qustions about drum recording

Discussion in 'Drums' started by chizknocka, Jan 1, 2008.

  1. chizknocka

    chizknocka Guest

    ok so i bought some mics for me drums but i dont know what goes between them and my pc, since well my pc doesnt come with 7 phantom powered condenser in's :).

    so what would i need, a mixer, would it have to be powered, or is there some other type of device used for this. a want to record everything on my pc, i have a nice sound card, again my question is: what goes between the end of the 7 mic cables and my 2 (red/white) component sound card in's and record each track(drum) individualy.

  2. Boswell

    Boswell Moderator Distinguished Member

    Apr 19, 2006
    Home Page:
    No, you don't need a mixer for multi-track recording, but you do need a multi-channel interface. You can mix in software. Your sound card, however nice, is of no use in this application as it is a stereo (2-channel) device.

    So what you should be looking for is an 8-channel FireWire interface such as the Presonus FireStudio Project or the MOTU 8pre. If your computer does not yet have a FireWire card, get a PCI FireWire interface if you have a desktop or a Cardbus FireWire card if you have a laptop.

    This all begs the question of why you need seven microphones for your drumkit. Many great recordings have been made with a pair of decent overheads and a carefully chosen kick mic. Add a snare mic if you must, but more than that and the phasing issues start getting in the way of the sound quality.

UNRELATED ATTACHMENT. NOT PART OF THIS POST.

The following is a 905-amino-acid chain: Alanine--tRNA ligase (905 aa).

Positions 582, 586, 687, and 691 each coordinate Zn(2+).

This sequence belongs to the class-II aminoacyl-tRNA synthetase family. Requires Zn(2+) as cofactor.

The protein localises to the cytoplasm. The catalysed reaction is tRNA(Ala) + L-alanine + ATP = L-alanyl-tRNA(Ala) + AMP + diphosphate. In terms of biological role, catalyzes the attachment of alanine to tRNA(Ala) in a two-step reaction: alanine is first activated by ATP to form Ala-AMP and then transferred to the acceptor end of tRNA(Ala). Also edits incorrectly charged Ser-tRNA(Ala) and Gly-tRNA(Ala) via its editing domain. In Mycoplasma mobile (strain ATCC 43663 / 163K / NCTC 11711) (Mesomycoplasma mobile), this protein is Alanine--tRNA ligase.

3. rockstardave

    rockstardave Active Member

    Mar 3, 2006
    +1 on what was already said.

    if you want a true multi track, you'll need an 8ch firewire interface like those listed.

    you could go the cheaper route and get a 8+ channel mixer. as long as there are at least 7 xlr inputs and it has phantom power you should be set. dont worry about a "powered mixer", the power they are talking about is the power necessary to run a PA (not phantom power, they are totally different things). then run the main outputs of the mixer (L and R) into your soundcard (Red and White).

    this second way wouldn't give you a true multitrack though, but it'll save you about $350.

    my 2 cents
  4. bent

    bent No Bad Vibes! Well-Known Member

    Oct 26, 2007
    Cocoa, FL
    Home Page:
    Chiznocka, which make / model comprise the seven mics you bought?
  5. craigerb

    craigerb Guest

    Hi, long time drummer here, newb to DAW... thought I'd reply...

    I use 7 mics on my kit as well ... (6 piece CAD kit and 1 SM57)...I run them into my pc via channels 2-7 on my Presonus Firepod then use Nuendo software for mixing, etc....

    5 piece Yamaha Recording Custom - one (moving coil) mic on each tom (10, 12, 16,) SM57 on snare, 2 Overhead condensers, 1 kick drum mic....
    (no phase issues if you position mics smartly)

    I use the Nuendo stock gates and dynamics VST's/EQ's and then Waves Rverb on top of the drum group to give it some pop

    ....drum sounds are great for the budget, and easy to achieve with some tweaking and tips from forum browsing
  6. AwedOne

    AwedOne Guest

    Boswell wrote:

    Ya know, I've seen lots of videos of studio sessions, from jazz to metal, where the drums are all mic'd up, and the sound is superlative.

    I think it's more a matter of what type of sound you're looking for. If you want a "big room" sound and you've got a big room, then yeah, 3-4 mic's would capture that. If you're recording a Gospel, Mass Choir type, then the ability to create seperate and distinct EQ's for hi hat, snare, and kick is vital.

    If like me, you're recording in a small drum room with lousy acoustics, then what works best for my situation is 7 mics: kick, snare, 3 toms, hi hat and one OH behind me.
  7. Cucco

    Cucco Distinguished Member

    Mar 8, 2004
    Tacoma, WA
    Not possible...

  8. craigerb

    craigerb Guest

    maybe i should have said "no real nasty phasing"... newb here...
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